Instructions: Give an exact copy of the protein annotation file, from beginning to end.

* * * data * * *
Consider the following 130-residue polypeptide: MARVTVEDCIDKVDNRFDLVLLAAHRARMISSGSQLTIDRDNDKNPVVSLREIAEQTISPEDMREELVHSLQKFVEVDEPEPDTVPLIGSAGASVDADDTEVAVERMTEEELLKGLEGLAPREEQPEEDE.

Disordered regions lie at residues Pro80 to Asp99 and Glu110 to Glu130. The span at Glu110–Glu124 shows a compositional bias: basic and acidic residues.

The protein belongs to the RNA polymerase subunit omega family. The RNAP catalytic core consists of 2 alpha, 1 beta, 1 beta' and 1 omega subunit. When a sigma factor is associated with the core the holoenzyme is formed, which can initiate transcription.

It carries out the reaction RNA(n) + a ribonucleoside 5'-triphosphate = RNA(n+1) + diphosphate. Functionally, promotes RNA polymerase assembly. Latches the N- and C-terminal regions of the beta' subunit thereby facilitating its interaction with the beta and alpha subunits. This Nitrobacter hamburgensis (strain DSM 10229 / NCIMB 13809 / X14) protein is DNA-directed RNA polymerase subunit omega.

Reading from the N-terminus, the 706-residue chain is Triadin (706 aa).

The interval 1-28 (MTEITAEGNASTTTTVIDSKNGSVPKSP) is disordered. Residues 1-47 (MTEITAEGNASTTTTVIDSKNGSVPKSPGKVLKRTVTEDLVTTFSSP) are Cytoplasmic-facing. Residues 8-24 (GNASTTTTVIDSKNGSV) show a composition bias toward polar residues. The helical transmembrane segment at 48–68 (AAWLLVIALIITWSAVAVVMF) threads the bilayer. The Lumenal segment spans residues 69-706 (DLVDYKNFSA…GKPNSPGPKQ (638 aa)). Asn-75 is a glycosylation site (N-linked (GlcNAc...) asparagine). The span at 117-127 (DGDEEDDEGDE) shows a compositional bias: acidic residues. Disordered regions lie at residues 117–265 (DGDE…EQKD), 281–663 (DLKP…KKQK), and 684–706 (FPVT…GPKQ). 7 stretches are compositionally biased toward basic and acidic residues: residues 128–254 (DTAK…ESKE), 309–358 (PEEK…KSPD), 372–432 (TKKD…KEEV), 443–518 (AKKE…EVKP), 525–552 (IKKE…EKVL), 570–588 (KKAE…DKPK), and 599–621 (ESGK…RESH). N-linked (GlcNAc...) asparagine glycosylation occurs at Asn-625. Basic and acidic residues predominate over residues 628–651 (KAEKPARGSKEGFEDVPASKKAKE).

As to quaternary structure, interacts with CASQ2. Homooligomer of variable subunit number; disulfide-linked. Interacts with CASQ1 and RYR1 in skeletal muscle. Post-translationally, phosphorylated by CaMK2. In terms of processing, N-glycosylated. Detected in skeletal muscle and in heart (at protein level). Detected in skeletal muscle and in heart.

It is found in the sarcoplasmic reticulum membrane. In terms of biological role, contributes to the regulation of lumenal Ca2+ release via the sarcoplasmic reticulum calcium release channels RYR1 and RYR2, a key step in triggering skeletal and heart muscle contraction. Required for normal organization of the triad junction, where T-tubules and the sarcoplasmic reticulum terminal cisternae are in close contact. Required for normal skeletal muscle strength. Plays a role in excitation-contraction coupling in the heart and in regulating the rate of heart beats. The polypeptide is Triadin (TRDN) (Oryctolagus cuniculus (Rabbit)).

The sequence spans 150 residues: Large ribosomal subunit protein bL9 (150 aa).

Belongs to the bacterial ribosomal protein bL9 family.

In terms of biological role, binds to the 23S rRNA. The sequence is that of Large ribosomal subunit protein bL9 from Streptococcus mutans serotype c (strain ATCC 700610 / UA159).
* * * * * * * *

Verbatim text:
Consider the following 130-residue polypeptide: MARVTVEDCIDKVDNRFDLVLLAAHRARMISSGSQLTIDRDNDKNPVVSLREIAEQTISPEDMREELVHSLQKFVEVDEPEPDTVPLIGSAGASVDADDTEVAVERMTEEELLKGLEGLAPREEQPEEDE.

Disordered regions lie at residues Pro80 to Asp99 and Glu110 to Glu130. The span at Glu110–Glu124 shows a compositional bias: basic and acidic residues.

The protein belongs to the RNA polymerase subunit omega family. The RNAP catalytic core consists of 2 alpha, 1 beta, 1 beta' and 1 omega subunit. When a sigma factor is associated with the core the holoenzyme is formed, which can initiate transcription.

It carries out the reaction RNA(n) + a ribonucleoside 5'-triphosphate = RNA(n+1) + diphosphate. Functionally, promotes RNA polymerase assembly. Latches the N- and C-terminal regions of the beta' subunit thereby facilitating its interaction with the beta and alpha subunits. This Nitrobacter hamburgensis (strain DSM 10229 / NCIMB 13809 / X14) protein is DNA-directed RNA polymerase subunit omega.

Reading from the N-terminus, the 706-residue chain is Triadin (706 aa).

The interval 1-28 (MTEITAEGNASTTTTVIDSKNGSVPKSP) is disordered. Residues 1-47 (MTEITAEGNASTTTTVIDSKNGSVPKSPGKVLKRTVTEDLVTTFSSP) are Cytoplasmic-facing. Residues 8-24 (GNASTTTTVIDSKNGSV) show a composition bias toward polar residues. The helical transmembrane segment at 48–68 (AAWLLVIALIITWSAVAVVMF) threads the bilayer. The Lumenal segment spans residues 69-706 (DLVDYKNFSA…GKPNSPGPKQ (638 aa)). Asn-75 is a glycosylation site (N-linked (GlcNAc...) asparagine). The span at 117-127 (DGDEEDDEGDE) shows a compositional bias: acidic residues. Disordered regions lie at residues 117–265 (DGDE…EQKD), 281–663 (DLKP…KKQK), and 684–706 (FPVT…GPKQ). 7 stretches are compositionally biased toward basic and acidic residues: residues 128–254 (DTAK…ESKE), 309–358 (PEEK…KSPD), 372–432 (TKKD…KEEV), 443–518 (AKKE…EVKP), 525–552 (IKKE…EKVL), 570–588 (KKAE…DKPK), and 599–621 (ESGK…RESH). N-linked (GlcNAc...) asparagine glycosylation occurs at Asn-625. Basic and acidic residues predominate over residues 628–651 (KAEKPARGSKEGFEDVPASKKAKE).

As to quaternary structure, interacts with CASQ2. Homooligomer of variable subunit number; disulfide-linked. Interacts with CASQ1 and RYR1 in skeletal muscle. Post-translationally, phosphorylated by CaMK2. In terms of processing, N-glycosylated. Detected in skeletal muscle and in heart (at protein level). Detected in skeletal muscle and in heart.

It is found in the sarcoplasmic reticulum membrane. In terms of biological role, contributes to the regulation of lumenal Ca2+ release via the sarcoplasmic reticulum calcium release channels RYR1 and RYR2, a key step in triggering skeletal and heart muscle contraction. Required for normal organization of the triad junction, where T-tubules and the sarcoplasmic reticulum terminal cisternae are in close contact. Required for normal skeletal muscle strength. Plays a role in excitation-contraction coupling in the heart and in regulating the rate of heart beats. The polypeptide is Triadin (TRDN) (Oryctolagus cuniculus (Rabbit)).

The sequence spans 150 residues: Large ribosomal subunit protein bL9 (150 aa).

Belongs to the bacterial ribosomal protein bL9 family.

In terms of biological role, binds to the 23S rRNA. The sequence is that of Large ribosomal subunit protein bL9 from Streptococcus mutans serotype c (strain ATCC 700610 / UA159).